The lack of first-site liver recurrence and the finding that neohepatic metastases appeared only as part of disseminated disease suggest that there might be two distinct mechanisms for hepatic recurrences after liver resection of CLM. Metastases to the transplanted liver were of extrahepatic origin, whereas the liver-only first-site recurrences that are seen most frequently in liver resection studies are, at least partly, caused by residual tumor cells in the liver. Although these cells have been lodged through portal flow and developed through the metastatic cascade at an earlier point, the current mechanism would probably be more dependent on chemokines and other factors of homing.15, 16, 17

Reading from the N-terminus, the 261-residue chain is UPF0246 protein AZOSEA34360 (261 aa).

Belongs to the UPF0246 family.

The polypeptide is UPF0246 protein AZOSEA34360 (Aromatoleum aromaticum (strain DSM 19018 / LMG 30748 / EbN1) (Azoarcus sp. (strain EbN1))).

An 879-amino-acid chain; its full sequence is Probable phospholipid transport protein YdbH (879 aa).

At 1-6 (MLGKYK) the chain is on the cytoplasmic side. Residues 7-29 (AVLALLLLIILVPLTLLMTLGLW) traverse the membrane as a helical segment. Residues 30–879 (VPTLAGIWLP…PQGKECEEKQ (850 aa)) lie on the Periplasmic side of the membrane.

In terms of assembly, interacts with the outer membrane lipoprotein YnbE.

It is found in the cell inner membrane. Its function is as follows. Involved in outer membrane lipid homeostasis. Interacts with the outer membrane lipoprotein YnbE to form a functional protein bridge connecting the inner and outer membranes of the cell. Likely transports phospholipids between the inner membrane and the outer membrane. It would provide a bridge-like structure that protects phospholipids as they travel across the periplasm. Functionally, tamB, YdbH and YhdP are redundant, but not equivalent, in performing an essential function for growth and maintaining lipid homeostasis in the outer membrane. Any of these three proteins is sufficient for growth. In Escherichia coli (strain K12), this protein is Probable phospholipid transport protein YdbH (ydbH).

The overall number of patients who developed pulmonary metastases in the study was extensive (n = 17). This is probably due to vast hepatic tumor load, unfortunate characteristics of the primary tumor, and the fact that 29 % of patients had progressed on all standard lines of chemotherapy at Lt.10 Further, the time interval from Lt to initial recurrence of lung metastases was short (the median time was 4 months), and 62 % of the patients with lung-first recurrence experienced recurrence within the first year. This contrasts with findings after hepatic resection in which lung recurrences appeared later. In one study, the median time was 16 months, and in the MSKCC study, only 28 % of the lung-first metastases recurred during the first year.4,6 In the current study, most of the pulmonary metastases were slow growing, and several were accessible to surgery. Patients with pulmonary first-site recurrences had a 5-year OS of 72 % (95 % confidence interval 44–99 %). Further, no patient with pulmonary metastases alone or in combination with extrahepatic recurrences was deceased at the end of follow-up. These are superior to results in CLM resection studies. In a recent study, the 5-year OS was approximately 40 % from the time of initial pulmonary recurrence after hepatic resection for CLM.6 In addition, in our study, pulmonary metastases were present at the time of Lt, or even before Lt in seven patients. Our initial fear was accelerated growth of overlooked metastases when patients were given the continuous immunosuppressive medication. However, six of the seven patients who actually had pulmonary metastases at the time of Lt were among those who have survived longest in the study. This pilot study cannot give possible explanations for the slow growth rate of pulmonary metastases. One can speculate whether the antineoplastic properties of mammalian target of rapamycin inhibitors or the removal of hepatic tumor load which would otherwise have killed the patients and thus set the stage for more slowly growing pulmonary metastases contributed to this phenomenon. The standard chemotherapy given before Lt may have suppressed the growth of manifest pulmonary metastases preoperatively. Thus, the short disease-free survival caused by increased growth of lung metastases might be a consequence of termination of chemotherapy at Lt. Nevertheless, a 5-year OS of 60 % demonstrates that the immunosuppressive treatment used in the study did not induce accelerated growth of pulmonary malignancy.